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I have main in which I used the node struct however defintion of node and it's manipulation operations are localed in a file in the directory called NODE/

I created NODE/node.h which has:

typedef struct node node;

struct node
{
        int my_reg;
        node *left;
        node *right;
} ;

I created NODE/node.c and include in it node.h which has node_insert node_remove;

However I am using the node struction in school_address.c in which I also include NODE/node.h and NODE/node.c

I tried putting

extern struct node

in school_address.c

Yet the code doesn't compile and complains of redefinition in node.h

Any idea?

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2  
Why don't you show the code that actually produces the error ? –  cnicutar Jan 18 '12 at 18:29

3 Answers 3

up vote 2 down vote accepted

extern is for variables, not type definitions. You should just include the header in all modules that need to know about struct node; that is substituted for the entire header's content, inline.

What you should not do is include a C file in another C file. Instead, you should declare the prototypes of the common functions in a header.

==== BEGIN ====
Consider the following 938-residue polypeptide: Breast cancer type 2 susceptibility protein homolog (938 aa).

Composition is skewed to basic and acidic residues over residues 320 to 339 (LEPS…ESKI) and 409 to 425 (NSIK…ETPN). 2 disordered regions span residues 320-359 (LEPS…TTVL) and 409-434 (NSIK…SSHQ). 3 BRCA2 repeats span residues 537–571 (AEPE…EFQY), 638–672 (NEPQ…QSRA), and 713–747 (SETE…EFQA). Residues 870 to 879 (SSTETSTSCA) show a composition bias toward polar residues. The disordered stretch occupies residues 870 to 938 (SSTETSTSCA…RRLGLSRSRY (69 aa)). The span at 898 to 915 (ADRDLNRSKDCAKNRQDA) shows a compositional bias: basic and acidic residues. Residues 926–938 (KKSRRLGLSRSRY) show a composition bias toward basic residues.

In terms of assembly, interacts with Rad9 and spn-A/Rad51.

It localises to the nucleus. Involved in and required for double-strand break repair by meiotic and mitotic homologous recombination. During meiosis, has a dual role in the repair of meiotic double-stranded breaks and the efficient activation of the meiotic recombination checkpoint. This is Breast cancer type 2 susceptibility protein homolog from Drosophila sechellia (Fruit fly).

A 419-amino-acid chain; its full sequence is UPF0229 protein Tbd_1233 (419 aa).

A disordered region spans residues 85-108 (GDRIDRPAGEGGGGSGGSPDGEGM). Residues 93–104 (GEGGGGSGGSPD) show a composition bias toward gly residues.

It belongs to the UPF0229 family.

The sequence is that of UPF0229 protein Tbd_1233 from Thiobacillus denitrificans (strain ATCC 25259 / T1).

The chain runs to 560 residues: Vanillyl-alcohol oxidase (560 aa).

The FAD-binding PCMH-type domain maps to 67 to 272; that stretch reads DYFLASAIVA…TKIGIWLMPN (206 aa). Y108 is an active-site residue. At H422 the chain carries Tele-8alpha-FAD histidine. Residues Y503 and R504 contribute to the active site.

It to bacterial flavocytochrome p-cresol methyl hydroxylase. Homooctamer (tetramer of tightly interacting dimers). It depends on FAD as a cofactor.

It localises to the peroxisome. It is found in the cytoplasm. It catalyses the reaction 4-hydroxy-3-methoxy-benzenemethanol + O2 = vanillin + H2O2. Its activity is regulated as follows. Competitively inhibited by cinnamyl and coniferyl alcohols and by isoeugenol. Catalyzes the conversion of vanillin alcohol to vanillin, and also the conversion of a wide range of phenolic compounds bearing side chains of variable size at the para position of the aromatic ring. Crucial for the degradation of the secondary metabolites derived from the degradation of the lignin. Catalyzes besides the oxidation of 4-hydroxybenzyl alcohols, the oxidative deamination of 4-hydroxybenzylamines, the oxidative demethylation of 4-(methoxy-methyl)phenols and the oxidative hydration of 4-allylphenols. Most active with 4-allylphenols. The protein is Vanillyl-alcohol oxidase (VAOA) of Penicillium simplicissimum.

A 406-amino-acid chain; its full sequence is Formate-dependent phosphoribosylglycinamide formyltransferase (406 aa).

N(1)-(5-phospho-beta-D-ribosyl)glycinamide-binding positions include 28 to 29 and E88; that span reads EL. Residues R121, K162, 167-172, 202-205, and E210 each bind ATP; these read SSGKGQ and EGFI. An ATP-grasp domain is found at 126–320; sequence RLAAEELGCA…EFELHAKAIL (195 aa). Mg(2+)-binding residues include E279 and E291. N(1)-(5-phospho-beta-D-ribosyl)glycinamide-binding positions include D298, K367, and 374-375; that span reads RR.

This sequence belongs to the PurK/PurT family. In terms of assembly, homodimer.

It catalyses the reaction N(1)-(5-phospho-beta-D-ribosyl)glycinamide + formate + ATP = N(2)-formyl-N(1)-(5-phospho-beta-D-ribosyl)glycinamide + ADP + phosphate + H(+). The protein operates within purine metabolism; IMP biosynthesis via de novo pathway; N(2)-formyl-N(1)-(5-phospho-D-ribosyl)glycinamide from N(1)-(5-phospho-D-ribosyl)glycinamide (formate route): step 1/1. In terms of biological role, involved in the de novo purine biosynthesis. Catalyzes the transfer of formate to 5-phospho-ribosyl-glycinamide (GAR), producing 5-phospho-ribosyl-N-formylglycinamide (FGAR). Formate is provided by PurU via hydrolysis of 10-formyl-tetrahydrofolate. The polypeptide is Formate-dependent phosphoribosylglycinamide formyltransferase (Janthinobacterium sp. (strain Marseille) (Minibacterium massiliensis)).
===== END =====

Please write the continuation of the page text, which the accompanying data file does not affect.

E.g.,

#include "node.h"

int main()
{
    // whatever
}

becomes, if you put the prototype for node_insert in the header,

typedef struct node node;

struct node
{
        int my_reg;
        node *left;
        node *right;
};

struct node *node_insert(struct node *, int);  // or whatever the prototype is

int main()
{
    // whatever
}

after the C preprocessor is done with it, so struct node and node_insert are visible in main.

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You are looking for an Include Guard.

Specifically, use

#ifndef node_h_
#define node_h_ 1

at the beginning of node.h, and the corresponding

#endif

at the end of it.

Also, do not include .c files.

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When your header files are included by multiple C files you have to include them in preprocessor directives to avoid double definitions, such as:

#ifndef __NODE_H_INCLUDED__
#define __NODE_H_INCLUDED__

struct node...

#endif

It's good practice to do this anyway in all your header files.

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